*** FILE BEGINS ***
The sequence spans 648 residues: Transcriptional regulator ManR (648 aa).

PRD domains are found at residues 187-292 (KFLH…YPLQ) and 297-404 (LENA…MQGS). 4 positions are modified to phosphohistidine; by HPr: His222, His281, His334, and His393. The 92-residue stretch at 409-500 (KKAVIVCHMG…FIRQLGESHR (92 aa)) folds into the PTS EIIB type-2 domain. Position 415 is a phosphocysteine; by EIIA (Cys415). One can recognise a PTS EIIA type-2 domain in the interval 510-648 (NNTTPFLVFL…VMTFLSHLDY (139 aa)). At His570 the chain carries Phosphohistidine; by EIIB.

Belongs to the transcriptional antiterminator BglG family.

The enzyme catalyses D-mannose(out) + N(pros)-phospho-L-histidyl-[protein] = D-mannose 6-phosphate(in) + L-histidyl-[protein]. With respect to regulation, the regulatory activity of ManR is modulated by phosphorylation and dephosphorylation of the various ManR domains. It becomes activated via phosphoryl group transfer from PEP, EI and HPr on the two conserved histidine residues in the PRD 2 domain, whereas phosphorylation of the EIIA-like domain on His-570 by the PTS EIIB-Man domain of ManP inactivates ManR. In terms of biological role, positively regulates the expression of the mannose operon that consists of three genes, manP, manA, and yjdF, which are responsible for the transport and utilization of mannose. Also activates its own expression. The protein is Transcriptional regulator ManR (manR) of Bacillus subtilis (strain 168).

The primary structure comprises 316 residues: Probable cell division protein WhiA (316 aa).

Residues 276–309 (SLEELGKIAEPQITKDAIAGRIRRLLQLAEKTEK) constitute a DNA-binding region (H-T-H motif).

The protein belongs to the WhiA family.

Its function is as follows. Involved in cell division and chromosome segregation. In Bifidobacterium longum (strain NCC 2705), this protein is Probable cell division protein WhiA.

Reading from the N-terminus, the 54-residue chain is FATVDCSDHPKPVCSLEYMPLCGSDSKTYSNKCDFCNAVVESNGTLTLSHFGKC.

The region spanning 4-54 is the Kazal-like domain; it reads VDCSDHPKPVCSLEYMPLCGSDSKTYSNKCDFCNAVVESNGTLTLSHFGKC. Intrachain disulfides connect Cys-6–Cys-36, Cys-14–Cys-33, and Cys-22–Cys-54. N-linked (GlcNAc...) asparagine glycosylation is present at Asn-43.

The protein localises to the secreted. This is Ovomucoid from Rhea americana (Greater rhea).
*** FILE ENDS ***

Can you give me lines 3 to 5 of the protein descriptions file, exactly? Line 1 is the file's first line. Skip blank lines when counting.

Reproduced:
Belongs to the transcriptional antiterminator BglG family.

The enzyme catalyses D-mannose(out) + N(pros)-phospho-L-histidyl-[protein] = D-mannose 6-phosphate(in) + L-histidyl-[protein]. With respect to regulation, the regulatory activity of ManR is modulated by phosphorylation and dephosphorylation of the various ManR domains. It becomes activated via phosphoryl group transfer from PEP, EI and HPr on the two conserved histidine residues in the PRD 2 domain, whereas phosphorylation of the EIIA-like domain on His-570 by the PTS EIIB-Man domain of ManP inactivates ManR. In terms of biological role, positively regulates the expression of the mannose operon that consists of three genes, manP, manA, and yjdF, which are responsible for the transport and utilization of mannose. Also activates its own expression. The protein is Transcriptional regulator ManR (manR) of Bacillus subtilis (strain 168).

The primary structure comprises 316 residues: Probable cell division protein WhiA (316 aa).